The European Central Bank is celebrating the 20th anniversary of euro notes and coins as member countries wrestle with the pandemic’s impact on the economy and the European Union forges a new level of financial cooperation to help boost the recovery.
The event is being marked at midnight New Year’s Eve with a light display in blue and yellow, the colors of the EU, projected on its skyscraper headquarters in Frankfurt, Germany.
The introduction of notes and coins in 12 countries on Jan. 1, 2002, was a massive logistical undertaking that followed up on the introduction of the euro for accounting purposes and electronic payments three years earlier, on Jan. 1, 1999. Today, the euro is used in 19 of 27 EU countries.
The cash introduction saw the new euro notes and coins quickly replace German marks, French francs and Italian lire in ATMs, cash registers, and wallets and purses. Shop customers who paid in the old currencies received change in euros under fixed exchange rates. That swept the old currencies out of circulation as people spent their remaining national cash.
Warnings of a logistical catastrophe did not come true. ECB President Christine Lagarde — in 2002 an attorney with a global law firm — recalled withdrawing her first euros from a cash machine near her home in Normandy with friends who predicted the switch would overload the machines. “We made a bet: if the machine gave us French francs instead of euro notes, they could keep the money,” she wrote on the ECB’s website. “After midnight, we tried the cash machine. It dispensed brand new crisp euro banknotes, and we all raised a glass to the new European currency.”
The bank plans to redesign the banknotes, with a final decision on the new look expected in 2024. The original designs with generic windows, doorways and bridges from various eras that don’t represent any specific place or monument have undergone one relatively minor update since introduction. The bank is also studying a possible digital version of the currency.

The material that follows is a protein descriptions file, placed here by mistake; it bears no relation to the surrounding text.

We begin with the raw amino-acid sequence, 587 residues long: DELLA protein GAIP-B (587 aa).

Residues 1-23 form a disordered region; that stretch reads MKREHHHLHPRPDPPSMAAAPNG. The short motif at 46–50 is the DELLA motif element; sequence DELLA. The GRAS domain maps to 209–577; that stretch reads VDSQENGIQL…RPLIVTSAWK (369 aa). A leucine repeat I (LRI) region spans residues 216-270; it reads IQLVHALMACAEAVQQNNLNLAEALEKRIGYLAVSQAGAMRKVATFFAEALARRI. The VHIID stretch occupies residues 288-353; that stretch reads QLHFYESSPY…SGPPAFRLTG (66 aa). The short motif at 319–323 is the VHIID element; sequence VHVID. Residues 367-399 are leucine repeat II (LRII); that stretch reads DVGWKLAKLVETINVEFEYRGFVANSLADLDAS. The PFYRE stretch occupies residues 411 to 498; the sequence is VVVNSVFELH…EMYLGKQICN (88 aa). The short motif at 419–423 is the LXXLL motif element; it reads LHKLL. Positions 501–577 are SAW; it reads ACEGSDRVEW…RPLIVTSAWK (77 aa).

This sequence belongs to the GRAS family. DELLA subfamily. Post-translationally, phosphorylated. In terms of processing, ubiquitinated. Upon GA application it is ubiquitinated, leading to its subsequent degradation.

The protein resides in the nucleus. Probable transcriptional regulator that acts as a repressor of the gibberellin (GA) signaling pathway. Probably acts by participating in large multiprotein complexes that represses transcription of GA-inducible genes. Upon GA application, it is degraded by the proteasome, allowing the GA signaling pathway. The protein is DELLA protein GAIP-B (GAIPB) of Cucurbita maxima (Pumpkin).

The euro has been through its ups and downs since its launch as a major project of European integration. The currency union faced speculation it would break up during an extended crisis over government and bank debt in 2011–2015. European Central Bank head Mario Draghi helped end market turbulence with his July 26, 2012, promise to “do whatever it takes” to preserve the euro, followed by the ECB’s offer to purchase the government debt of countries facing excessive borrowing costs.
Under Lagarde, the central bank deployed a 1.85-trillion euro (US$2.1 trillion) bond purchase program aimed at keeping borrowing costs down for companies so they can get through the worst of the pandemic.
In response to the pandemic, European Union governments have taken a further step toward economic and financial integration by agreeing to borrow money together for the 807-billion euro Next Generation EU recovery fund. The fund aims to support the post-pandemic recovery by financing projects that help the economy reduce emissions of carbon dioxide in order to fight climate change, and that support increasing use of digital technology.
Finance ministers from euro member countries said in a joint article published in major European newspapers that there’s still work to be done on reinforcing the shared currency, such as improving the way private investments flow across borders and strengthening joint banking oversight to prevent costly crises.
“None of these issues can be addressed by countries acting alone,” they wrote. “The euro is proof of what we can achieve when we work together.”
Irish Finance Minister Paschal Donohoe, who heads the Eurogroup panel of finance ministers from the member countries, said that the currency “has strengthened its foundations over the last 20 years. It’s proven its mettle in dealing with great challenges and great crises.”